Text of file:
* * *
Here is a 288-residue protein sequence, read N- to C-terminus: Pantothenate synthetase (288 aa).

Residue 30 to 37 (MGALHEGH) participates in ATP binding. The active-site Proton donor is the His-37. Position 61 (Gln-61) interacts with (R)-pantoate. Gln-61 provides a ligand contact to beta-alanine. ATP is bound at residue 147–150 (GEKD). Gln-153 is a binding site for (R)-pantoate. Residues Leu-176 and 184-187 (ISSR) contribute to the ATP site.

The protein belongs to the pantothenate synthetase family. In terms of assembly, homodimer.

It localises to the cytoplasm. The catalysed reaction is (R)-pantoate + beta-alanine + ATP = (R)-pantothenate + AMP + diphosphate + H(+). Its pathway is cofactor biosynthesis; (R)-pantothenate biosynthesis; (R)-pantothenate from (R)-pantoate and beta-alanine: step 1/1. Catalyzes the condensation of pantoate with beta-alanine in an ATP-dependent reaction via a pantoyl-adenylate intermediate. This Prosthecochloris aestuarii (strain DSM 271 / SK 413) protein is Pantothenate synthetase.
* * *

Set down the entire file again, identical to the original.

Here is a 288-residue protein sequence, read N- to C-terminus: Pantothenate synthetase (288 aa).

Residue 30 to 37 (MGALHEGH) participates in ATP binding. The active-site Proton donor is the His-37. Position 61 (Gln-61) interacts with (R)-pantoate. Gln-61 provides a ligand contact to beta-alanine. ATP is bound at residue 147–150 (GEKD). Gln-153 is a binding site for (R)-pantoate. Residues Leu-176 and 184-187 (ISSR) contribute to the ATP site.

The protein belongs to the pantothenate synthetase family. In terms of assembly, homodimer.

It localises to the cytoplasm. The catalysed reaction is (R)-pantoate + beta-alanine + ATP = (R)-pantothenate + AMP + diphosphate + H(+). Its pathway is cofactor biosynthesis; (R)-pantothenate biosynthesis; (R)-pantothenate from (R)-pantoate and beta-alanine: step 1/1. Catalyzes the condensation of pantoate with beta-alanine in an ATP-dependent reaction via a pantoyl-adenylate intermediate. This Prosthecochloris aestuarii (strain DSM 271 / SK 413) protein is Pantothenate synthetase.